There are a lot of articles on, and attention being paid to, cybersecurity. This is largely driven by record-breaking breach costs and numbers, combined with new proposed legislation both in the U.S. and abroad. OWASP has maintained the same Top 10 Application Vulnerabilities since 2013. As I was reading the proposed OWASP Top 10 for 2017 and preparing to submit my input, I thought I’d provide a brief recap of the changes here, and share the two large changes that stood out for me.
The proposed OWASP 2017 changes contain a merge of two previous categories, two new categories, and one dropped category. Here’s a quick summary of the two changes that caught my attention and what they mean to most companies.
The first big change is OWASP is now stating that companies need to have some sort of WAF or RASP technology to detect, respond, and patch. I believe this is going to be controversial as it’s addressing the topic of mitigation for a vulnerability and not, itself, a vulnerability. The OWASP list has historically been focused on vulnerabilities and how to fix or protect against those threats. With this change, OWASP is now saying that since the lag between a vulnerability being discovered and remediated is so extensive for most organizations, a 3rd party service or tool is needed.
From their notes:
2017-A7: Insufficient Attack Protection: “Based on the data call, we see that the majority of applications and APIs lack basic capabilities to detect, prevent, and respond to both manual and automated attacks. Application and API owners also need to be able to deploy patches quickly to protect against attacks.”
The next important change regards the protection of APIs. APIs have become the standard building block for applications; APIs make it easy for other systems to quickly integrate into an application, but that also opens some big holes for vulnerabilities. OWASP is recognizing the changing landscape of app development and stating that APIs must also get the same attention and vulnerability assessments rigor as web or mobile applications.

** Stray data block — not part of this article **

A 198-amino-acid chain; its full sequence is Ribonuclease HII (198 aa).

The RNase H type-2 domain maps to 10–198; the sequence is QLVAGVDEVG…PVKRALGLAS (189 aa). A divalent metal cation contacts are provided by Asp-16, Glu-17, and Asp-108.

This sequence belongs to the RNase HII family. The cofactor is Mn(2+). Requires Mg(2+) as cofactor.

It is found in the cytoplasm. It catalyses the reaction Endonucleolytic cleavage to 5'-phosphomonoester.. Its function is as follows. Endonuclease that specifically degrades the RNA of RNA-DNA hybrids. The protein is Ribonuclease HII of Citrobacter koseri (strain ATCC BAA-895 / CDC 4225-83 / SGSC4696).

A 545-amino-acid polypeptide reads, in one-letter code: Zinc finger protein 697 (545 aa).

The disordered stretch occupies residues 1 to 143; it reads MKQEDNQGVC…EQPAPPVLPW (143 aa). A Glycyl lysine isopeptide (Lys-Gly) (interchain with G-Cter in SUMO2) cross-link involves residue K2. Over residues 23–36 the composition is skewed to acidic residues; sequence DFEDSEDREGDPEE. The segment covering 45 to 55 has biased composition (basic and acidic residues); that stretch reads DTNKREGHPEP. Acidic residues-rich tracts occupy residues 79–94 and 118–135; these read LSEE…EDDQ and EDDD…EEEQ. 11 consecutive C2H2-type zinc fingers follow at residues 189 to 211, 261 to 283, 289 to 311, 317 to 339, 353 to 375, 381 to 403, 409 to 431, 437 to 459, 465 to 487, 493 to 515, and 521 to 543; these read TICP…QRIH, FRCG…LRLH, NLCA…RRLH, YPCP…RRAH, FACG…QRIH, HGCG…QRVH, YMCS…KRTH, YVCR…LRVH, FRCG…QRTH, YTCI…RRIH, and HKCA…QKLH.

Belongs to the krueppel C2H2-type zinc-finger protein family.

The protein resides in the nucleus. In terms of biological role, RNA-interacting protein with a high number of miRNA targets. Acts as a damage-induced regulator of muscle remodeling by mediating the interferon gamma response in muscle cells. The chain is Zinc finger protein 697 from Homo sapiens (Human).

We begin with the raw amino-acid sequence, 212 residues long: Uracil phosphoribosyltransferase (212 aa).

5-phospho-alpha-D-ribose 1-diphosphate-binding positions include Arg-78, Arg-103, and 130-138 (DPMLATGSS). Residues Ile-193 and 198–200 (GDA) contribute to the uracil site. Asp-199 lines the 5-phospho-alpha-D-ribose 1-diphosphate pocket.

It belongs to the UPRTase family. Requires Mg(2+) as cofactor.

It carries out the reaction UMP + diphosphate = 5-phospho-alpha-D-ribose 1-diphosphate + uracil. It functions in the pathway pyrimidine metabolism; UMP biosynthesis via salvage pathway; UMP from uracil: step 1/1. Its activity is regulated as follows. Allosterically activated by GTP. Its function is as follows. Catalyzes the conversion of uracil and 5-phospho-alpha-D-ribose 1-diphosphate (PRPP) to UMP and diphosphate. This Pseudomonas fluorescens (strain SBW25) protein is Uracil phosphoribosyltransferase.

At WhiteHat, we have noticed that APIs are becoming more prevalent, and securing them is often ignored or, at best, an afterthought. This recognition of APIs as a distinct application ingredient in need of securing is a great change. It really speaks to the changing dynamic of how we develop applications and build them for modern consumption.
These changes are welcome and show me that OWASP is looking at current vulnerability statistics as well as future trends. However, we cannot wait another four years to evolve our approach and identify new threats. The development landscape changes by the day, and new threats are detected and identified in an instant.
WhiteHat has long believed in solid technology partnerships in both WAF and RASP technologies. I think we all need to be honest about the length of time it takes to remediate a vulnerability in many organizations, and help customers understand where they may need to invest based on their WSI scores as part of a risk assessment exercise.
The security industry needs to get in the development mindset and become much more Agile to changing threats. This definitely includes discussing vulnerabilities in APIs. If this also needs to include mitigation as an alternative to pure-play remediation, I’m for it.